How should finance leaders account for the economics of trust? In "The Speed of Trust: The One Thing That Changes Everything" by Stephen R.M. Covey and Rebecca R. Merrill, the author has this to say: "[I]f developed and leveraged, [trust] has the potential to create unparalleled success and prosperity in every dimension of life. Yet, it is the least understood, most neglected and most underestimated possibility of our time."
This third and final installment in a series on trust explores key takeaways from Covey's must-read book. What do the economics of trust look like, and how can organizations put these theories into play in their own workforce management strategies?
Standing Out From the Competition
According to Covey, developing a reputation based on trust helps organizations stand out from the competition. "While corporate scandals, terrorist threats, office politics and broken relationships have created low trust on every front," he writes, "I contend that the ability to establish, grow, extend and restore trust is not only vital to our personal and interpersonal well-being; it is the key competency of the new global economy."
Lack of trust is a widespread problem. The Economist reports that the percentage of Americans who believe most people can be trusted declined to just 32 percent in 2016. For organizations working to find their footing in today's economy, taking concrete steps to build trust can translate into stronger customer relationships, higher revenues and — ultimately — growth and profit.
Lack of Trust Means Lack of Funds to Reinvest
The Economist has also found signs that businesses are holding on to more money in these lower-trust contexts: "The median firm in the S&P 500 holds 62 cents of cash on its balance-sheet per dollar of gross operating profit, up from 45 cents in 2006 (this yardstick excludes America's giant technology companies, which hoard money)." At the same time, litigation costs are up, "a sign that more corporate deals end in tears," whether mistrust is the cause or the effect.
For finance leaders, these issues have a tangible impact on the resources available to reinvest in talent, infrastructure and other areas related to growth. Look closely at your organization's own financial position to determine whether a lack of trust — specific to certain relationships or more broadly in the market — is influencing key money-related decisions.
Building Trust Through the Way You Do Business
Covey writes that building trust (or not) is the end-to-end result of the way organizations do business, from how leaders view themselves to the way companies interact with a variety of stakeholders. According to the World Economic Forum (WEF), 75 percent of respondents to one survey felt that businesses can take actions that both improve profits and the social and economic conditions where they operate. What does that mean for strategic decision-making?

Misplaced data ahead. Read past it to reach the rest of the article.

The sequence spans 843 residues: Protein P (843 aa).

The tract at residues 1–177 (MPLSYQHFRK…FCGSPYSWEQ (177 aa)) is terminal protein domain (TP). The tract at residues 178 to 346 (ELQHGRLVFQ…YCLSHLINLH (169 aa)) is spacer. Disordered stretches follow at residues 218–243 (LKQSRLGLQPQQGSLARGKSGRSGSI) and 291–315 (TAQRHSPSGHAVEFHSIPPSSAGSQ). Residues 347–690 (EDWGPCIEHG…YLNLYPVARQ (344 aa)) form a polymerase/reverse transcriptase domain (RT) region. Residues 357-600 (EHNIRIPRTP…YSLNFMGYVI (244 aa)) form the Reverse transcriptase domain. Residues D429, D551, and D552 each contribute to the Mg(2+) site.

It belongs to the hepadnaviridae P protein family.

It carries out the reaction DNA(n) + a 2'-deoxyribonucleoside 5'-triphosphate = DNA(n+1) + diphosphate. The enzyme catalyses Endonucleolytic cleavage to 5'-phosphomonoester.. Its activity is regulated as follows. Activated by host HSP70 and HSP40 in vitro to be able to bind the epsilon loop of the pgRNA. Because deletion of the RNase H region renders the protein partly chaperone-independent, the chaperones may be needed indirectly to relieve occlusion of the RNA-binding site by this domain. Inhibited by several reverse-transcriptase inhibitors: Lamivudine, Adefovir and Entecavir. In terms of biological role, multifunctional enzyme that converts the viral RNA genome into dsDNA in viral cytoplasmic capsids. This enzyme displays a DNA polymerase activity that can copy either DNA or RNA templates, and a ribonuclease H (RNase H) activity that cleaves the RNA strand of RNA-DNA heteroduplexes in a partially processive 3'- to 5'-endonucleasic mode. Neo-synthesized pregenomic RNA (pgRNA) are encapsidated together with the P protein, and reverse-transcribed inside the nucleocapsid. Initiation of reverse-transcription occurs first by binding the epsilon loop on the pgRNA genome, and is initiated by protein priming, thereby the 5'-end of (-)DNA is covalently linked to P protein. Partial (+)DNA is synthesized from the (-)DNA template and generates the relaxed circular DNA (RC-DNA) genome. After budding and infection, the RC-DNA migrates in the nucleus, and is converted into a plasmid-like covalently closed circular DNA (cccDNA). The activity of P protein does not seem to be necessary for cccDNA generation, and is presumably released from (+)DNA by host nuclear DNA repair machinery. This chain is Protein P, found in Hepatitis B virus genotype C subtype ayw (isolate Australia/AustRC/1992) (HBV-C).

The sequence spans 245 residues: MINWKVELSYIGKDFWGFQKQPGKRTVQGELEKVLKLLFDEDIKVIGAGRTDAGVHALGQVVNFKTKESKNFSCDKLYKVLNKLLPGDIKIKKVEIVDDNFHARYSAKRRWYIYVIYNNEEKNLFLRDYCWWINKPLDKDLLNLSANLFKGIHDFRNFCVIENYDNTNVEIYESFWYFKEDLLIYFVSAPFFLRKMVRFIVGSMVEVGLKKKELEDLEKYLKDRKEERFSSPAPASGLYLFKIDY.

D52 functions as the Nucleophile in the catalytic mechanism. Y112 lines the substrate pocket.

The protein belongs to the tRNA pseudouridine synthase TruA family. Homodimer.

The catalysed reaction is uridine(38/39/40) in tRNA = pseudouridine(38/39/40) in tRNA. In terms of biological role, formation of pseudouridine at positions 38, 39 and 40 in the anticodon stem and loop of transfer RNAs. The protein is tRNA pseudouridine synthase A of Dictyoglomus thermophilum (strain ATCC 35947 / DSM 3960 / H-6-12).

"A contemporary CEO cannot afford to ignore this sentiment," writes the WEF. "The epoch of corporate social responsibility (CSR) as a cost of doing business has passed; the era of 'doing well by doing good' is upon us. Balancing the profit motive with the creation of societal value is about to become a precondition for the long-term success of any corporation, sector, scale or geographic reach notwithstanding."
At a practical level, this means prioritizing trust-building approaches and transparency in all the organization's relationships, from how you hire and retain employees to the way you treat customers, investors and the wider community.
Focus on Your Own Team
Perhaps the most important takeaway when considering the economics of trust is that successful trust-building begins in your own office. Take a closer look at how you as a finance leader are modeling the behaviors associated with building trust. Are you a clear communicator, transparent in your leadership, accountable for your promises and generating real results? If there are opportunities to improve, set the pace for your organization by making those improvements yourself.
It's also helpful to look at critical indicators of employee trust:
-Is your compensation model fair and equitable?
-Do your employees understand what they need to do to get ahead?
-Are you managing your reputation more widely in the market?
-Do your employees, both current and former, have good things to say about your organization?
-Does the way you manage your employees on a day-to-day basis signal trust, or are you micromanaging and communicating in a way that suggests distrust?
By focusing on the economics of trust, it's possible to change your firm's financial future. View trust as a continuum that begins with your own employees and then expands out to the way you do business in the larger world. Establishing your firm as trustworthy is critical to retaining top talent, having sustainable relationships with customers and fundamentally standing out from the competition.